Saturday, May 21, 2005

Barry Pepper in "The Three Burials of Melquiades Estrada"

Barry Pepper's new movie is this one directed by Tommy Lee Jones.

He plays a U.S. border patrolman named Mike, who shot and killed an illegal immigrant worker, Melquiades Estrada. The mistake is covered up by Estrada's body being burried in the desert, but Estrada's friend and ranch owner, Peter (Jones), wants to do his friend the justice of at least returning the body to Estrada's native Mexico for a proper burial.

Mike is then kidnapped by Peter to carry out this journey.

Currently, this film has been screened at the Cannes Film Festival in France, and it has garnered rave reviews. Although Cronenberg's film has also been highlighted by the Cdn. media as a worthy and likely winner, I wouldn't mind if Tommy Lee Jones wins it; this could throw Barry Pepper into the spotlight again. Pepper is such a skilled actor, and I am so happy that he got the chance to work on such a humanistic film. Maybe this will finally put the "Battlefield Earth" nightmares to an end.

Friday, May 20, 2005

CSI: Season Finale, Dir. by Quentin Tarantino

The finale was very exciting for the most part. Where I felt disappointed was when the daughter mentioned to Sidle and Brass that she used to work at a nursery, planting things, and neither of the investigators caught on to that clue. I don't know if the daughter deliberately gave it to them, or if she was just trying to be dramatic at that moment. In any case, if Sidle had picked up on that, they would have been able to find the place where Nick was buried.

Of course, if they had done this then there would not have been the sequence with the fire ants. That was just disgusting. It wasn't as agonizing as watching Nick about to give up and kill himself.

This flaw in the story really bugs me becuase Sidle and Brass are supposed to be very intelligent officers. How could they have missed that clue?

Olive Trees Lyrics

Olive Trees

music by Li Taichang
lyrics by Sanmou

Don't ask me where I came from
From a far away place is my home
Why do I wander, wander far away?

For the birds that fly in the sky
For the streams that flow between the mountains
For the vast green meadowlands
Wander far away, wander...

Wait, there's more
For the dreams of the Olive Trees
Olive Trees

Don't ask me where I came from
From a far away place is my home
Why do I wander?
For my dreams of the Olive Trees

Tuesday, May 17, 2005

Stronach Defects to the Liberal Party

Right now, this is really exciting news. What Belinda Stronach has done she has shown her courage to act on what she believes is right.

Harper and other Conservatives accuse her defection to be motivated by career ambitions. They claim that she has never expressed any doubts to them about the Conservative platform. If that's what they truly believe, then they must not have been listening to what Stronach has been saying to the media and the public over the past three weeks. Namely, she is hesitant to vote down the government's budget to force an election because now is not the time.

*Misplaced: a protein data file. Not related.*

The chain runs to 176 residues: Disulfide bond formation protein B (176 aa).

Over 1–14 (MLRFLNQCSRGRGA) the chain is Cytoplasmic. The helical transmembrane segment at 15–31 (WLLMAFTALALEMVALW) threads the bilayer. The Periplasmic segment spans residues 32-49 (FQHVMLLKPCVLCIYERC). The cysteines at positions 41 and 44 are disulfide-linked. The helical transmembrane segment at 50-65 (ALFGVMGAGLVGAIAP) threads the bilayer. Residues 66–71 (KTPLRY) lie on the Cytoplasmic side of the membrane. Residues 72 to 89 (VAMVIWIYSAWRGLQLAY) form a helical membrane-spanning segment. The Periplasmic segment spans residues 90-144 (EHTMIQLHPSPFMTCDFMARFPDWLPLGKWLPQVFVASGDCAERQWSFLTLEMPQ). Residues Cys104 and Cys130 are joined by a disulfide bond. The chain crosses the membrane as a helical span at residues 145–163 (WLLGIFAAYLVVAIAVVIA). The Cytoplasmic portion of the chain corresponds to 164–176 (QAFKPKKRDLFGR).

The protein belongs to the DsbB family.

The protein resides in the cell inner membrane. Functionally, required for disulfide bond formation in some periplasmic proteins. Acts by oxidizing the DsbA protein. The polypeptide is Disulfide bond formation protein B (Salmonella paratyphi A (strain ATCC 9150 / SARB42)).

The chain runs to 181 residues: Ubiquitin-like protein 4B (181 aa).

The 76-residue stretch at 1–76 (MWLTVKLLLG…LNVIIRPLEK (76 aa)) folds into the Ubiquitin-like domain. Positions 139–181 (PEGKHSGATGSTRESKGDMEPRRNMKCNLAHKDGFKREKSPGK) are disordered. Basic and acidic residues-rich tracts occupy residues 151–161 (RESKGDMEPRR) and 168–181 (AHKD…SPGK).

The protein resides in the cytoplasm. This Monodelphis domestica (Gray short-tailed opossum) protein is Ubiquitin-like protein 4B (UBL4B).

Watching Harper giving his statement today in reaction to Stronach's defection, I have even less respect for him. The least he could do is acknowledge other people's concerns, instead of flatly denying them and labelling it with the word "ambition." This shows his narrow-mindedness and his inflexibility. How these qualities make him appealing as a candidate for Prime Minister, someone who is supposed to run a country adn to listen to the diverse voices of millions, is something that I will never understand.

Monday, May 16, 2005

Prof. Eric Reeves on "The Sunday Edition," CBC Radio One

On the drive to church on Sunday morning, Bro and I were listening to The Sunday Edition broadcast. It featured an interview with English Lit. Prof. Eric Reeves about the genocide that is going on in Darfur, Sudan. At one point, Michael Enright, the host, asked Prof. Reeves if Darfur is the next Rwanda in the making. Prof. Reeves responded in a way that really made my heart ache. He said, and I paraphrase:

Darfur is Rwanda in slow motion. It's as if the Gods of History decided to give us another chance, a chance to redeem ourselves for our neglect of what happened in Rwanda. It's as if they said, "we'll give you as much time as you need, and this time there should be no excuse not taking action."

Our second chance is passing us by, and do we even notice it?

Friday, May 13, 2005

Nature Metaphors in "Butterflies"

One thing that I always look for, and which always gives me a delightful little thrill, is when I read about how nature is used as a metaphor in a story. In the Time of the Butterflies has plenty of these. The first one I already described in the post below, about the acaquita tree. This one is about planting flowers.